Encyclopedia of Mental Disorders  
Encyclopedia of Mental Disorders

religion and psychology

Postby sohel2009 » Wed Sep 23, 2009 11:01 pm

James distinguished between institutional religion and personal religion. Institutional religion refers to the religious group or organization, and plays an important part in a society's culture. Personal religion, in which the individual has mystical experience, can be experienced regardless of the culture. James was most interested in understanding personal religious experience. The importance of James to the psychology of religion - and to psychology more generally - is difficult to overstate. He discussed many essential issues that remain of vital concern today.

In studying personal religious experiences, James made a distinction between healthy-minded and sick-souled religiousness. Individuals predisposed to healthy-mindedness tend to ignore the evil in the world and focus on the positive and the good. James used examples of Walt Whitman
Walt Whitman

Walter Whitman was an United States Poetry of the United States, essayist, journalism, and humanism. He was a part of the transition between Transcendentalism and literary realism, incorporating both views in his works....
and the "mind-cure" religious movement to illustrate healthy-mindedness in The Varieties of Religious Experience. In contrast, individuals predisposed to having a sick-souled religion are unable to ignore evil and suffering, and need a unifying experience, religious or otherwise, to reconcile good and evil. James included quotations from Leo Tolstoy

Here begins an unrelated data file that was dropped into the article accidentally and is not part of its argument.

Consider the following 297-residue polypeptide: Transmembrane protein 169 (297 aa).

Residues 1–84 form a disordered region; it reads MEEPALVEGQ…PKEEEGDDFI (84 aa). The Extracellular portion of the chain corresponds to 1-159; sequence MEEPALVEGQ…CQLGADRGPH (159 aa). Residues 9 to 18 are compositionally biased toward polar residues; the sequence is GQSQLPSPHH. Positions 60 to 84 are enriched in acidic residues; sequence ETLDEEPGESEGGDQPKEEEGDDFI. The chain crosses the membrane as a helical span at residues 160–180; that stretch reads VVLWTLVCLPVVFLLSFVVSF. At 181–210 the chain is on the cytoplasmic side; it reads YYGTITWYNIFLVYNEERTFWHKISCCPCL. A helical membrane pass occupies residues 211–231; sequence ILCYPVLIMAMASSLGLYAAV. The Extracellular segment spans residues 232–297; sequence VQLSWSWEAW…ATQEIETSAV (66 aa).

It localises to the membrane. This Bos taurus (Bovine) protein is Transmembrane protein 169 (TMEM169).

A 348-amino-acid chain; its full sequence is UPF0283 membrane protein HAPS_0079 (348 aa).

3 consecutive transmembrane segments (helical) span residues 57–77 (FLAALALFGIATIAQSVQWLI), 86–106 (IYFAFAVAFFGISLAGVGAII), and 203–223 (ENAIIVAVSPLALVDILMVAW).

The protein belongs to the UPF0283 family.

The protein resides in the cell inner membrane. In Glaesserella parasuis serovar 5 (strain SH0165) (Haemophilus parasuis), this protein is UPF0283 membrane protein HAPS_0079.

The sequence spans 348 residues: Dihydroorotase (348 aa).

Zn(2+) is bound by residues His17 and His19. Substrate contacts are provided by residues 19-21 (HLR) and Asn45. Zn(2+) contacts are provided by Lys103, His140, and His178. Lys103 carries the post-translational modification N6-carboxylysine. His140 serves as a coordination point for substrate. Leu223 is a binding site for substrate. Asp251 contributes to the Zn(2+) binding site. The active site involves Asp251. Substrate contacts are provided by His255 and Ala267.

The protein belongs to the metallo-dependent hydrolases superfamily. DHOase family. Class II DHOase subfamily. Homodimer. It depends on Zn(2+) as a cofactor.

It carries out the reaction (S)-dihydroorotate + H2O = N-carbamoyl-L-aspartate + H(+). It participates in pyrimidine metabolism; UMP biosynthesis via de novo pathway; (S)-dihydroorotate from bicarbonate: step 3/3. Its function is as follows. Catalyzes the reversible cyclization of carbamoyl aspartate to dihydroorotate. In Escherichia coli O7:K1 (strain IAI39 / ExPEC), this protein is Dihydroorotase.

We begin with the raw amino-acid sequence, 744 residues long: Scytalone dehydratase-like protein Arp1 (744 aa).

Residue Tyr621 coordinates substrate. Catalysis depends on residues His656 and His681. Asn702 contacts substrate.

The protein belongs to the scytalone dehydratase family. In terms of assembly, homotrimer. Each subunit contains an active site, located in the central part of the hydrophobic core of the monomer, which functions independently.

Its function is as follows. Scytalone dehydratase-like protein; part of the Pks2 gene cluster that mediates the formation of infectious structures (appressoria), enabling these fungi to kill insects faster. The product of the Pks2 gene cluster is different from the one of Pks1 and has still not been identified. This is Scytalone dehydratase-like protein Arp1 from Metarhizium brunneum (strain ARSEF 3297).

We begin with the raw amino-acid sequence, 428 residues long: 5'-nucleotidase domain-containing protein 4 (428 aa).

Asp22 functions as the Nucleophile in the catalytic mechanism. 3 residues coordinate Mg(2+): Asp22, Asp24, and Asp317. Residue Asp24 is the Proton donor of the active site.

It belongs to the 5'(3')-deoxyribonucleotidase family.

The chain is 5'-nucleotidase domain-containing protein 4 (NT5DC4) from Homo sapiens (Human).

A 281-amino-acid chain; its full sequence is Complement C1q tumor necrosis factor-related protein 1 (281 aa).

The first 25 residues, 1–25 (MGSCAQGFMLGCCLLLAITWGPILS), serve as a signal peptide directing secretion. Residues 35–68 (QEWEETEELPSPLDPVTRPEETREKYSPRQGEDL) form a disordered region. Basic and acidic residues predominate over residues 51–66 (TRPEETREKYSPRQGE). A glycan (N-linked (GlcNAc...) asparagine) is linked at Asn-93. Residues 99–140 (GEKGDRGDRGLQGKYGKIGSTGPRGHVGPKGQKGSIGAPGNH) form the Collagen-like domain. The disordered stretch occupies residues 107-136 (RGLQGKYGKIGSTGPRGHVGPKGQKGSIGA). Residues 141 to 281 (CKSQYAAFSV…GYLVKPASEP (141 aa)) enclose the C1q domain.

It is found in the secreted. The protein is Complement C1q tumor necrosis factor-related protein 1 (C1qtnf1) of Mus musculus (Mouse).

Leo Tolstoy

Leo Tolstoy, or Count Lev Nikolayevich Tolstoy Tolstoy's further talents as essayist, dramatist and Education reform made him the most influential member of the aristocracy Tolstoy....
and John Bunyan
John Bunyan

John Bunyan was an English Christianity writer and preacher, famous for writing The Pilgrim's Progress, arguably the most famous published Christian allegory....
to illustrate the sick soul.

William James' hypothesis of pragmatism stems from the efficacy of religion. If an individual believes in and performs religious activities, and those actions happen to work, then that practice appears the proper choice for the individual. However, if the processes of religion have little efficacy, then there is no rationality for continuing the practice.
Posts: 1
Joined: Wed Sep 23, 2009 10:57 pm


Return to Mental Disorders Forum

Who is online

Users browsing this forum: No registered users and 3 guests